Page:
Comparison of medical specialization of repeated exposure to secondary trauma and Post-Traumatic Stress Disorder (PTSD) symptoms in pediatric nurses was examined.
The PTSD Checklist-Civilian Version (PCL-C) was administered to 182 nurses over their first year on the job at a pediatric hospital (three time-points: baseline, 3 month follow-up, and 1 year follow-up). Demographic characteristics (age groups, gender, education, and race) and previous healthcare experience on whether nurses met criteria for no, partial, or full PTSD across all three time-points was examined. Differences in unit assignment on total PTSD symptoms and symptoms of each criterion of PTSD (re-experiencing, avoidance, and arousal) were also examined.
No significant differences of both demographic characteristics and previous healthcare experience were found on these PTSD categories. However, both ICU and Hematology/Oncology units were more at risk for developing partial and full PTSD, respectively compared to other units. Nurses in the rehabilitation units had significantly higher re-experiencing, avoidance, and arousal symptoms than those assigned to medical/surgical and intensive care units.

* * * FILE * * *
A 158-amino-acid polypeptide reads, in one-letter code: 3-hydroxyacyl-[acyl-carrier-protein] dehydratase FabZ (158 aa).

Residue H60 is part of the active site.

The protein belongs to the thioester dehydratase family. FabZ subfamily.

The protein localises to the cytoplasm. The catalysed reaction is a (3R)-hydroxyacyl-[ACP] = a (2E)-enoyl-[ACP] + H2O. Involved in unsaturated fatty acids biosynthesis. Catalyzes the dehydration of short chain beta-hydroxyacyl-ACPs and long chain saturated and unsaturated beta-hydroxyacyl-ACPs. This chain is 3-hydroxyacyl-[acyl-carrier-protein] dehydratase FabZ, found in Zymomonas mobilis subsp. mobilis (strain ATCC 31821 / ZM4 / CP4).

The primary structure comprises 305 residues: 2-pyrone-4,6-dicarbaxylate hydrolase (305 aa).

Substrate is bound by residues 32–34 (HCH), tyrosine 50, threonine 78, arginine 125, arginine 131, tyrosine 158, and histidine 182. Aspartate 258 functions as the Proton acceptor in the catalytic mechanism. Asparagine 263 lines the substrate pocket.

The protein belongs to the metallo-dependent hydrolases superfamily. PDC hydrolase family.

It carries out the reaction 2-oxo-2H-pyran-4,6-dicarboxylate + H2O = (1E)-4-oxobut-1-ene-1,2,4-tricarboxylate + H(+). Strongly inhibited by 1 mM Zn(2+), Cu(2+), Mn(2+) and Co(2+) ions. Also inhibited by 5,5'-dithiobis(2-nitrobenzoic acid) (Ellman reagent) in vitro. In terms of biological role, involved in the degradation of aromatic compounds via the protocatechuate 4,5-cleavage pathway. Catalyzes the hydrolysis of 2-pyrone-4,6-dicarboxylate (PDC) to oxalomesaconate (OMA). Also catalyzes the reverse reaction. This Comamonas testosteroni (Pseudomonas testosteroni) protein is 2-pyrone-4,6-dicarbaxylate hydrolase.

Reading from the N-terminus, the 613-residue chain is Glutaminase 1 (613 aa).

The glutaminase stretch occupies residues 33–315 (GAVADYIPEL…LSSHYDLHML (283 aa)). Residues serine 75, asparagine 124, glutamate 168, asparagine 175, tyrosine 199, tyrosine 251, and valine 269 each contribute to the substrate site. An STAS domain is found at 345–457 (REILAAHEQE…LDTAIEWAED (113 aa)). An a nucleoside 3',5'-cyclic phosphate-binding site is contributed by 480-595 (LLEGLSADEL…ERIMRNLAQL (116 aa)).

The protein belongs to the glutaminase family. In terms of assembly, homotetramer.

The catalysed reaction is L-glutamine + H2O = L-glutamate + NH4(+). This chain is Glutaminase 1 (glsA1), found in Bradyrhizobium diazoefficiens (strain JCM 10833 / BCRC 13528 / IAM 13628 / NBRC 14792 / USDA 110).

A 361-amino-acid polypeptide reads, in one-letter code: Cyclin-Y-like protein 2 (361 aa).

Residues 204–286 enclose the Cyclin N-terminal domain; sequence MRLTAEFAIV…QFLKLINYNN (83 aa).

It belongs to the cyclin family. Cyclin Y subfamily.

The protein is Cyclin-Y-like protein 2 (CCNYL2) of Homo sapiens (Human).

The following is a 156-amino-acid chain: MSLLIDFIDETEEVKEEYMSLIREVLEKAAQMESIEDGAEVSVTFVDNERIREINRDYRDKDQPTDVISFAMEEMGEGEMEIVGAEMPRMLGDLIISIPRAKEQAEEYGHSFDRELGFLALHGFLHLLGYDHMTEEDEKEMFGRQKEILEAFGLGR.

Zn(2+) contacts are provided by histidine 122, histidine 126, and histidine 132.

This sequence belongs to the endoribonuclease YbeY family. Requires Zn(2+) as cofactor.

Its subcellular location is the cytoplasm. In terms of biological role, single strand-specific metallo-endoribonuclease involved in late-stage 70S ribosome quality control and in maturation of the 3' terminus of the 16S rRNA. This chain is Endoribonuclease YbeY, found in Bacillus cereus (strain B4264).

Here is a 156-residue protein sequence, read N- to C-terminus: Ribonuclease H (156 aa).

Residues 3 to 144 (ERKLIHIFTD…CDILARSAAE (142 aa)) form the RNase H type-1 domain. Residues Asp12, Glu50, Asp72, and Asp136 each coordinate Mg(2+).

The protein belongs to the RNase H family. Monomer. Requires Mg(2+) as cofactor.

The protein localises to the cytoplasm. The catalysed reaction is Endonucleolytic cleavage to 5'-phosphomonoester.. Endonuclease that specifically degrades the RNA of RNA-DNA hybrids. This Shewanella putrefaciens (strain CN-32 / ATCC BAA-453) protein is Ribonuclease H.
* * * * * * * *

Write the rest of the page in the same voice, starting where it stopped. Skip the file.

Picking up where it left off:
Results demonstrate a need for hospitals to assess why nurses from certain units are reporting more PTSD symptoms and screen for PTSD symptoms and other mental health concerns throughout their career.
Being aware of which units may be more at-risk should inform unit-specific prevention and intervention programs to decrease negative outcomes, including burnout, compassion fatigue, and job dissatisfaction.
Copyright © 2020. Published by Elsevier Inc.